Geoffrey Anderson added a comment -

          Thanks for the feedback.

          Is there any reason to keep 0 -> 0 behavior? In other words, is there any harm to making 0 less magical and perturbing it just like any other value?

          Also, I like the idea of scaling the upper bound on jitter with backoff_ms, though it seems like we still want some amount of jitter even if backoff_ms is small (in your example, if backoff_ms < 5, then jitter is always 0)
          In that case, we might want to make sure that the jitter can be non-zero with something like max(3, min(20, 0.2 * backoff_ms))

          But then we end up with a couple more semi-arbitrary parameters - a scaling parameter and a hard minimum.

          Show
          Geoffrey Anderson added a comment - Thanks for the feedback. Is there any reason to keep 0 -> 0 behavior? In other words, is there any harm to making 0 less magical and perturbing it just like any other value? Also, I like the idea of scaling the upper bound on jitter with backoff_ms, though it seems like we still want some amount of jitter even if backoff_ms is small (in your example, if backoff_ms < 5, then jitter is always 0) In that case, we might want to make sure that the jitter can be non-zero with something like max(3, min(20, 0.2 * backoff_ms)) But then we end up with a couple more semi-arbitrary parameters - a scaling parameter and a hard minimum.
          Hide
          Geoffrey Anderson added a comment -

          Created reviewboard https://reviews.apache.org/r/31715/diff/
          against branch origin/trunk

          Show
          Geoffrey Anderson added a comment - Created reviewboard https://reviews.apache.org/r/31715/diff/ against branch origin/trunk
          Hide
          Jun Rao added a comment -

          Thanks for the patch. A few comments.

          1. I feel that it's simpler to express jitter just as a percentage of the backoff. So the actual backoff will be backoff (1 + jitter-percent). This is simpler and it covers the case when backoff = 0 naturally, i.e., if backoff is 0, no jitter is added. It's true that if the backoff is small, no jitter may be added. However, if backoff is really small, adding a small jitter may not spread the retries enough anyway.

          2. We probably need to add jitter as a configuration. Should we add a single jitter config for all backoffs or one per backoff? Probably a single jitter config is enough.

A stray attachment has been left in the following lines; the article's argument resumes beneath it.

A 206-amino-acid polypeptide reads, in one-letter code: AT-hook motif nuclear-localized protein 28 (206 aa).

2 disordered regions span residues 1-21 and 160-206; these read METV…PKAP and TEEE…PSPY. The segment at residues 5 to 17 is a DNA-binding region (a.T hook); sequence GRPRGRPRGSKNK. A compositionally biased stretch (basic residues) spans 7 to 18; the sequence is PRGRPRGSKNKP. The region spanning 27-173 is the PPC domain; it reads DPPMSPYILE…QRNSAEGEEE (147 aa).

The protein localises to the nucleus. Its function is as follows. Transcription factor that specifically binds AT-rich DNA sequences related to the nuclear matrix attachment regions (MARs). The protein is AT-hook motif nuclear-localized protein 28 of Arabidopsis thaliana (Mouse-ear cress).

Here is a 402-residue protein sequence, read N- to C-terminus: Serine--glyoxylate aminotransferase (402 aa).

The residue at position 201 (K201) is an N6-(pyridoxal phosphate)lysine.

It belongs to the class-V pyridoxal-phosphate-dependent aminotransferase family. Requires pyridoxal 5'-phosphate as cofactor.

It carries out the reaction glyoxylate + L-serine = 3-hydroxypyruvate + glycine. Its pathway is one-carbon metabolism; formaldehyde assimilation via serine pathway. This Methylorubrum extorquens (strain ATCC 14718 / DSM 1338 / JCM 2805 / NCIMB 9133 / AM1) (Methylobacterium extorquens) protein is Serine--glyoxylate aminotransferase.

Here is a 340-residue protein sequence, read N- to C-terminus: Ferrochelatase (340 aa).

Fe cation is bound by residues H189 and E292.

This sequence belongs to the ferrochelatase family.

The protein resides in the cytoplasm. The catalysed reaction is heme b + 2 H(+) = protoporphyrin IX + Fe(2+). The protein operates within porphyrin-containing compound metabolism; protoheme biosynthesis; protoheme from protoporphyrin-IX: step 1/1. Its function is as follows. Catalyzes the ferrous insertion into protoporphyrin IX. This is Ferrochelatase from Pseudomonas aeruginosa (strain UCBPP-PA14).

3. On the broker side, we already have a config for log rolling jittter. It would be good to make the jitter implementation consistent. So, if we pick a new jitter strategy for the clients, we should use the same in the broker as well. This may mean that we will change some of the broker configs. This change will be of low impact, but we probably should file a KIP to keep everyone informed.

          Show
          Jun Rao added a comment - Thanks for the patch. A few comments. 1. I feel that it's simpler to express jitter just as a percentage of the backoff. So the actual backoff will be backoff (1 + jitter-percent). This is simpler and it covers the case when backoff = 0 naturally, i.e., if backoff is 0, no jitter is added. It's true that if the backoff is small, no jitter may be added. However, if backoff is really small, adding a small jitter may not spread the retries enough anyway. 2. We probably need to add jitter as a configuration. Should we add a single jitter config for all backoffs or one per backoff? Probably a single jitter config is enough. 3. On the broker side, we already have a config for log rolling jittter. It would be good to make the jitter implementation consistent. So, if we pick a new jitter strategy for the clients, we should use the same in the broker as well. This may mean that we will change some of the broker configs. This change will be of low impact, but we probably should file a KIP to keep everyone informed.

            People

            • Assignee:
              Geoffrey Anderson
              Reporter:
              Neha Narkhede
            • Votes:
              0 Vote for this issue
              Watchers:
              6 Start watching this issue

              Dates

              • Created:
                Updated:

                Development